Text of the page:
high quality matcha online

How To Make Sure You’re Buying High Quality Matcha Online

August 28, 2017 in Learn / Matcha 101: Learn About This Green Tea

Matcha is growing in popularity and so are the amount of companies that are making this powdered green tea available. The downside to the vast options is that it can make shopping for matcha overwhelming. But having an in-store matcha shopping experience is a bit different than shopping for high quality matcha online. You’re at a disadvantage because you don’t get the chance to sample the tea therefore you have no way to experience the aroma, feel and taste to tell if the matcha is authentic. The important thing to note here is that not all matcha is equal. Here’s a quick story about what inspired this blog post topic.

Sometimes I receive emails from readers with matcha questions. There was one email in particular that really stood out. This person was asking if the matcha she has been buying is high quality and worth it because she couldn’t afford it anymore. She went on to tell me that it is sold through a gym and is $100 (!!) for a 30 day supply. Yikes! After some research, I saw that this matcha was marketed as a health supplement and, truthfully, wasn’t really matcha at all. Drink whatever matcha you enjoy but getting ripped off isn’t fun. This reader’s Japanese green tea wasn’t sourced from Japan, and I don’t even think we can call this stuff matcha as it was filled, and I mean filled, with so much other “superfood” ingredients and artificial junk.

Learning how to tell the difference between a low and high quality matcha online can take some practice, but will be worth it in the end when you find one you love. To help, here are 6 things to pay close attention to when shopping for high quality matcha online.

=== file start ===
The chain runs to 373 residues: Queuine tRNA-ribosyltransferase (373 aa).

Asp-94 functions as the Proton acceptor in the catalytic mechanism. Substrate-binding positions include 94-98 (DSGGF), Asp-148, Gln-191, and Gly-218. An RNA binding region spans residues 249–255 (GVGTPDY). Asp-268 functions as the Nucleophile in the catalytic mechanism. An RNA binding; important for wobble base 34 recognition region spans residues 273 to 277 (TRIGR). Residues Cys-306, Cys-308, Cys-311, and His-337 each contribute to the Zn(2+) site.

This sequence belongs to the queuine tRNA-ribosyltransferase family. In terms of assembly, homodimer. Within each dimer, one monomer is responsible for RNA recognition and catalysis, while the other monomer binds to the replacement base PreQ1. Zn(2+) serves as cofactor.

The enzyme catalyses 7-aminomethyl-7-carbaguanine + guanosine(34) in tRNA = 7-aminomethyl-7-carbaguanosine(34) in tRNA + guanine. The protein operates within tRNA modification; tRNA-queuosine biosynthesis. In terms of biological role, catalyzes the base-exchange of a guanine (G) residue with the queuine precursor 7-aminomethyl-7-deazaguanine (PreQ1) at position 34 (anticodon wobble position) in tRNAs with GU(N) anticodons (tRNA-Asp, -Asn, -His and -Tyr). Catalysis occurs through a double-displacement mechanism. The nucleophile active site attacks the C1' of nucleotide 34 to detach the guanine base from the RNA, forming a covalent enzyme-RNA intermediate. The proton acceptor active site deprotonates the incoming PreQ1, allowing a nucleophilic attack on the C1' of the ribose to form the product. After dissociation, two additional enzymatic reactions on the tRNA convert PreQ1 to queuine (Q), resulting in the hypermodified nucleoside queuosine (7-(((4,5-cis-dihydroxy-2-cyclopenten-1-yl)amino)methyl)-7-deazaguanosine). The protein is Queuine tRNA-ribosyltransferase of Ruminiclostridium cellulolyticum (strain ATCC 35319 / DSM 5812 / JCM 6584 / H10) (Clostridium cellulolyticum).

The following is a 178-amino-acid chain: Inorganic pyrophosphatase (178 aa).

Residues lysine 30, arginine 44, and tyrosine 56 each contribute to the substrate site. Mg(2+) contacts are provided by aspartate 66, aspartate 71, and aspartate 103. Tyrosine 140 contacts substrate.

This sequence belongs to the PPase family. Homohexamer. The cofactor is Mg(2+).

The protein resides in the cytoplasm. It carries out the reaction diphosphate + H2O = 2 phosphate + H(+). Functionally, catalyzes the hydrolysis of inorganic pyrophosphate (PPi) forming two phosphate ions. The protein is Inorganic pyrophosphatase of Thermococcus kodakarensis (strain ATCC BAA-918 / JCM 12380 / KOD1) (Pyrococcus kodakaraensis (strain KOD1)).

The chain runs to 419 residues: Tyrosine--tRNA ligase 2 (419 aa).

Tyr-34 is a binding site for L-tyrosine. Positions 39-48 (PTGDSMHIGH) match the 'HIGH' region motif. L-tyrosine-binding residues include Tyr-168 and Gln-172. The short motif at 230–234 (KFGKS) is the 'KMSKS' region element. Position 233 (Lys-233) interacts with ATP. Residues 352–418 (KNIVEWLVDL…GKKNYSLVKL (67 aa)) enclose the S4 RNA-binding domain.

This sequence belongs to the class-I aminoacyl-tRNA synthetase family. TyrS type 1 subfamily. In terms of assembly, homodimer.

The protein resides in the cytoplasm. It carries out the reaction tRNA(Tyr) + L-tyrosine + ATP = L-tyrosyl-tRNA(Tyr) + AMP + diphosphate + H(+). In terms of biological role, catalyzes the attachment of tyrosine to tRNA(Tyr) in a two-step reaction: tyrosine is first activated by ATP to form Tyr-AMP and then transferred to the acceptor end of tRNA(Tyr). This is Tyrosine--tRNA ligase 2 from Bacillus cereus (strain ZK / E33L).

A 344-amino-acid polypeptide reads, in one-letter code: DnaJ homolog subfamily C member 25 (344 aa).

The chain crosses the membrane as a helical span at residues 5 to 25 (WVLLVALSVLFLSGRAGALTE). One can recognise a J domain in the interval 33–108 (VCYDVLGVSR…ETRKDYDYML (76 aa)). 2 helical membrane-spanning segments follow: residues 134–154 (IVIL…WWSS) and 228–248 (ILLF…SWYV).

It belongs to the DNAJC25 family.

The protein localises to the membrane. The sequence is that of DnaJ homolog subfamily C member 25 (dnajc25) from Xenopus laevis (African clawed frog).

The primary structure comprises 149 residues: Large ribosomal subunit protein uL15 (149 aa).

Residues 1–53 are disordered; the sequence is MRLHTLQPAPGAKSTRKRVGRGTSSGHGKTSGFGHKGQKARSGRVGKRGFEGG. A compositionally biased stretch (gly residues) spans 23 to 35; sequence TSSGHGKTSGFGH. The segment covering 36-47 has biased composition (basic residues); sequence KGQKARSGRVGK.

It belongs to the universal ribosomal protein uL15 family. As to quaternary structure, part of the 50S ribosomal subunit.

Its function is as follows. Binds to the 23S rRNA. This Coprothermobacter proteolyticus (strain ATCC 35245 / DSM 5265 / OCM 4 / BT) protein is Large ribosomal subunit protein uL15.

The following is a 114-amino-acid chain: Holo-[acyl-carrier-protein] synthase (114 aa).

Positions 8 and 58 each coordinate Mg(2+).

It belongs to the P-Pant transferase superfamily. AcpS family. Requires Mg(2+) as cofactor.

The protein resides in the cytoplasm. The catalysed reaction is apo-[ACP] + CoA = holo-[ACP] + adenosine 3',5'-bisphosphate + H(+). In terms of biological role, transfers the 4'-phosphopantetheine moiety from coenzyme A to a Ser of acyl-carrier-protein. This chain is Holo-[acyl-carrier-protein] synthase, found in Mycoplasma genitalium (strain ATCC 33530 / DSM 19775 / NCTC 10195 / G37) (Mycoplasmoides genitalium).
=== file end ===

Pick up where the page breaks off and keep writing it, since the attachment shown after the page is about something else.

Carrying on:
When Buying High Quality Matcha Online Look At…

The Colour

Everyone loves that eye-catching bright green matcha colour, but that’s not how every matcha out there looks. The first way to get a better insight on the quality of the matcha you are buying is to make sure the matcha is actually green. It is a green tea after all. However, you’ll be surprised at the amount of matcha that is brown and very dull. The best matcha will be a vibrant green. When shopping online, brands should have pictures of the matcha packaging and inside contents on their website. Be wary if a brand doesn’t show the actual matcha green tea powder on their website because if you have high quality matcha why wouldn’t you want to show it off? Also, note that images can easily be edited, and most of the time, you can tell if the saturation has been altered on a photo to make the matcha look brighter than it actually is. That’s why the colour of the matcha isn’t the only way to tell if you’re buying great quality online!

The Origin